“How will a balance transfer affect my credit score?”

When you have high interest credit card debt, a balance transfer can be an enticing offer. While a balance transfer can save you money in the short term, it’s important to consider the overall impact on your credit score.

How a balance transfer will affect your credit score depends on several factors, including:

  • The total amount transferred
  • Your new available credit limit
  • If you’re transferring to pay off a credit account in full
  • If you close a credit account. Keep in mind that closing an account will not remove it from the credit report, so it will be calculated into the score.  The closed account can be used to determine length of credit history and also payment history.

Of course, paying off the balance after you transfer may also affect your credit score.

How your credit score is calculated

A credit score provides a lender a quick way to gauge your creditworthiness by measuring the likelihood you will pay your loans back and on time. Your credit score is usually based on five factors: payment history, credit usage, age of accounts, types of credit and credit inquires.

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Credit Utilization Rate

Credit usage is approximately 30% of your credit score1. Your credit utilization rate, also known as your balance-to-limit ratio compares your total balances to your total credit limits. Generally, the higher your credit utilization, the lower your credit score will be. 

The keys to raising your credit score are to pay off your debt as quickly as possible, or shift your balances to a low interest credit card. Transferring a balance from one credit card to a new card may add an inquiry to your file, which could cause a temporary, small decrease. However, you aren’t taking on new debt and you are increasing your available credit, this should decrease your total balance-to-limit ratio, which may increase your credit score.

Age of Your Credit Accounts

Your credit history accounts for 15% of your credit score1. Generally, the longer your credit history the higher your score. Your credit history is calculated by taking the average the length of your credit accounts and the age of your oldest account. Balance transfers between existing credit accounts typically won’t impact your score in terms of your credit history. However, when you apply for a new credit card your age of credit will decrease. Also, if you close a credit account after transferring its balance that can impact your score because it will reduce the overall age of your credit accounts.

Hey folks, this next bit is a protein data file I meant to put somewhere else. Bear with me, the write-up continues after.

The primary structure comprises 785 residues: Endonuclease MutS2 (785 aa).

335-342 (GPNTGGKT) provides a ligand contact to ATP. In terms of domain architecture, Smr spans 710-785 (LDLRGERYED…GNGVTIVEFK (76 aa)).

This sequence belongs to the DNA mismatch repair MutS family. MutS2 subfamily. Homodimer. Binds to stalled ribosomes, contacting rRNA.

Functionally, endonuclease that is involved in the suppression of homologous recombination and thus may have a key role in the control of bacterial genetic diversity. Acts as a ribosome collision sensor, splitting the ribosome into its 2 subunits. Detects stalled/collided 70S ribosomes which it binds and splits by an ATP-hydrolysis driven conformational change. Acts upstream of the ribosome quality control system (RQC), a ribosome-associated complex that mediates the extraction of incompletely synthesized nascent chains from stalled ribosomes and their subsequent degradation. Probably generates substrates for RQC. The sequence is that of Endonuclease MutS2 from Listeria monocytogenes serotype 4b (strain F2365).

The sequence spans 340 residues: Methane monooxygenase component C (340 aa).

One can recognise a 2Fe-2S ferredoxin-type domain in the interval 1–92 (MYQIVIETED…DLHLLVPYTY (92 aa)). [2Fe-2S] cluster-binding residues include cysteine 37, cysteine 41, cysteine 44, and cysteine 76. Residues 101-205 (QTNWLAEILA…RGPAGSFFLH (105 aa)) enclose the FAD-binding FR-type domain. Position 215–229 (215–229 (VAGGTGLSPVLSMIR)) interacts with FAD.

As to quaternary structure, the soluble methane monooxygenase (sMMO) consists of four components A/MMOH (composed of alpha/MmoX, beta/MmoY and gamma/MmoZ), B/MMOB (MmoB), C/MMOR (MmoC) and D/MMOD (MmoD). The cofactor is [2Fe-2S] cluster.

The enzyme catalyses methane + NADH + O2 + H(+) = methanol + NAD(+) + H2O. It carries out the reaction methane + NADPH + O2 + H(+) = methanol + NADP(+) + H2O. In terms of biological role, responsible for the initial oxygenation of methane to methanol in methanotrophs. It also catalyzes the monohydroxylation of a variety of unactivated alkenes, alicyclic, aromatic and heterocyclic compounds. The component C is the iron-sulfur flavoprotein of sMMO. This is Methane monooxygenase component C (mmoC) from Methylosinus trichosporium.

Credit Inquires

New credit inquires make up 10% of your credit score1. Each time you apply for a new credit card, a “hard inquiry” is placed on your credit report. Hard inquiries from credit card issuers remain on your credit report for 2 years1. According to FICO, inquires generally only drop a credit score five points or less depending on the other information in your credit report. Too many applications for credit cards can harm your credit score and reduce your chances of approval because it often indicates you pose a higher lending risk.

It’s important to remember that any change in your credit use can affect your score, but over time this could be a positive change. Credit scores frequently move up and down frequently to reflect the information changes within your credit file. Checking your credit score is a good way to keep track of changes to your credit and monitor the impact of positive or negative events.

When considering a balance transfer it’s important to look at the big picture and read the fine print carefully. Understand all the costs involved and think about the cost of the balance transfer versus the long-term cost of carrying high interest debt.

[1] myFICO.com

[2] “Understanding Credit Utilization” About.com

Discover card believes that consumers should be armed with the information they need to help them make informed credit decisions.

Legal Disclaimer: The articles and information provided herein are for informational purposes only and are not intended as a substitute for professional advice.

FICO is a registered trademark of the Fair Isaac Corporation in the United States and other countries.

Discover Financial Services and Fair Isaac are not credit repair organizations as defined under federal or state law, including the Credit Repair Organizations Act. Discover Financial Services and Fair Isaac do not provide “credit repair” services or assistance regarding “rebuilding” or “improving” your credit record, credit history or credit rating. 

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